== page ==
Periodic Reporting for period 2 - GRETPOL (Greening the Poles: Science, the Environment, and the Creation of the Modern Arctic and Antarctic)
Reporting period: 2018-08-01 to 2020-01-31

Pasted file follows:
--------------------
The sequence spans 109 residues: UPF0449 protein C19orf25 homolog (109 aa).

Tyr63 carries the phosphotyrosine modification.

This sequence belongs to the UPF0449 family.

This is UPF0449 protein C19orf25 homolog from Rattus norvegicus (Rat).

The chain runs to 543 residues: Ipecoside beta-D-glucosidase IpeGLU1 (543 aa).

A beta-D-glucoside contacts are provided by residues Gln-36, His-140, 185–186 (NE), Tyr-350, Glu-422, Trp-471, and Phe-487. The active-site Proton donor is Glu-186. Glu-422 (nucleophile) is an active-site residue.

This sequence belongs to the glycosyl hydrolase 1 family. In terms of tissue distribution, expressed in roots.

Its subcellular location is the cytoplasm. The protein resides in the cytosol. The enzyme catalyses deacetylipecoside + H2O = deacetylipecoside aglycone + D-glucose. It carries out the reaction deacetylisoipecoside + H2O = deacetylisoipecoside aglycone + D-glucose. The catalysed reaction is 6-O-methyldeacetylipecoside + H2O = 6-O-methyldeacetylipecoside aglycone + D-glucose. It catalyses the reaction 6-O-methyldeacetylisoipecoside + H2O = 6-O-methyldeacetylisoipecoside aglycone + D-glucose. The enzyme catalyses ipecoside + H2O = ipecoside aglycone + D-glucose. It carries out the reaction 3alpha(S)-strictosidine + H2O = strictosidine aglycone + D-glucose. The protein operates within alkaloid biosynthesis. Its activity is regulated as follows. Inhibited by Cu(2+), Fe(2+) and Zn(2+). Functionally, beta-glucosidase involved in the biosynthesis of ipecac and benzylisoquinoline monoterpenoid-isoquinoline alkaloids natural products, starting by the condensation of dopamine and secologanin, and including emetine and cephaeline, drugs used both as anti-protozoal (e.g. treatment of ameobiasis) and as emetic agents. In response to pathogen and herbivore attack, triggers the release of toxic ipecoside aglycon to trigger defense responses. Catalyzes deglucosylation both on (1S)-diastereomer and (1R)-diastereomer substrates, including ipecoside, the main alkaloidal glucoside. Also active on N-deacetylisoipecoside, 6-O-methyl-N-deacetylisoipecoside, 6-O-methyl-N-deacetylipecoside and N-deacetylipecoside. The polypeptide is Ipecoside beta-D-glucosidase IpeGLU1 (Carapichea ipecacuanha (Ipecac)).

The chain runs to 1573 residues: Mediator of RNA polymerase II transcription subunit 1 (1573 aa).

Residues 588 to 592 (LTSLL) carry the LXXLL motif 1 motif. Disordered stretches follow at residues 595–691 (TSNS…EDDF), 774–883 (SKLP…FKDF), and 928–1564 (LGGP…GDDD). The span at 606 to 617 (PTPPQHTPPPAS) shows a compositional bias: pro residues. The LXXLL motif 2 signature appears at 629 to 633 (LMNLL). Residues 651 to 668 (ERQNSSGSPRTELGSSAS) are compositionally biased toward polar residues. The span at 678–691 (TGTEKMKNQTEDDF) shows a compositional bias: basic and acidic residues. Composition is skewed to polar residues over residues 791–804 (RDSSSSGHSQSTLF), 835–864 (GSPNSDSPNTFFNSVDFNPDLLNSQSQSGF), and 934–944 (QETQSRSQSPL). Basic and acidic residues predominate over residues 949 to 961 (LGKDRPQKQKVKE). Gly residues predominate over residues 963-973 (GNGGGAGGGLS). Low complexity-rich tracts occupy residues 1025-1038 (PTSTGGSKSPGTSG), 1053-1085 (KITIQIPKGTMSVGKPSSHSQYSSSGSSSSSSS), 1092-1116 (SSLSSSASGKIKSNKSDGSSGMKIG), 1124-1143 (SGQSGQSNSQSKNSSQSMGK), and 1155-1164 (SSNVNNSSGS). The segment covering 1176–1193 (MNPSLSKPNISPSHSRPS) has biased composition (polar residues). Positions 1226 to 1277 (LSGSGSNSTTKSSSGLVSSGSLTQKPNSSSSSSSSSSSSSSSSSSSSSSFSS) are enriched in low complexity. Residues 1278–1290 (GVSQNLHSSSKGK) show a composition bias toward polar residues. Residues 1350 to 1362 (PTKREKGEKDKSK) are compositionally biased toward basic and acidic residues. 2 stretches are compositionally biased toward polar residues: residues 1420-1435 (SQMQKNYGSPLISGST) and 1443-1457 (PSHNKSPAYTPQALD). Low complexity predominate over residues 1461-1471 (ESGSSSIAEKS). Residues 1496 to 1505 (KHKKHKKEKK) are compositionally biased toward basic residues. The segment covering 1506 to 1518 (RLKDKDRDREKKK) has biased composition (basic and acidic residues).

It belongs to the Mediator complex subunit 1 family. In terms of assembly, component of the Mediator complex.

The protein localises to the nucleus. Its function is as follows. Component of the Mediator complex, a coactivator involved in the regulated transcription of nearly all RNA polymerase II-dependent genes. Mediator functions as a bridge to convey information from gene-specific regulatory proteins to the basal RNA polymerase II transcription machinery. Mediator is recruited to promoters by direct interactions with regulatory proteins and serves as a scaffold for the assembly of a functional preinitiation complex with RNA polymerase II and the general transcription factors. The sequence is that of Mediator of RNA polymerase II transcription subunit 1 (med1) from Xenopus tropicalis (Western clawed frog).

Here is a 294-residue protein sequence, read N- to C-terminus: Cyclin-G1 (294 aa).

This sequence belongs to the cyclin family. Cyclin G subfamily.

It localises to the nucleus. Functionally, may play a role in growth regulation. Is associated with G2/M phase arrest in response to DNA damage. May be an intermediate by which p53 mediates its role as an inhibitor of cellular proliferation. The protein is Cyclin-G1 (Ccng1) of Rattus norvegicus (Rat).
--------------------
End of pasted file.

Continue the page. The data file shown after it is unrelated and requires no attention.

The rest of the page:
The golden thread that runs through GRETPOL is that the kinds of actions deemed appropriate in polar spaces always reflect the anxieties and ambitions of particular historical contexts. That understanding in turn demands research across state boundaries, with the aim of transcending national versions of stories that are by their nature often international, such as the 1973 Agreement on the Conservation of Polar Bears or the 1980 Convention on the Conservation of Antarctic Living Marine Resources. By exploring how polar environments were defined and managed during the Cold War -- a period when interest in both polar regions was arguably at an all-time high -- our hope is to challenge ideas that environmental management flows primarily from natural scientific findings alone. Choices to regulate certain activities (like hunting or mining) or to regard particular actors (such as Indigenous groups) as relevant participants in decision-making processes were fundamentally political and social. At the mid-point of the project, the research team has already begun to develop new understandings of how and why particular agreements became possible at particular historical moments, bringing in diverse factors ranging from national economic structures through to military-strategic imperatives and changing public perceptions of risk and development. There is nothing inevitable or irreversible about such agreements. Like all events that make sense in particular historical moments, changing values and priorities in the future may well lead to different conceptions of what kinds of activities are warranted in the polar regions, and indeed in other environments.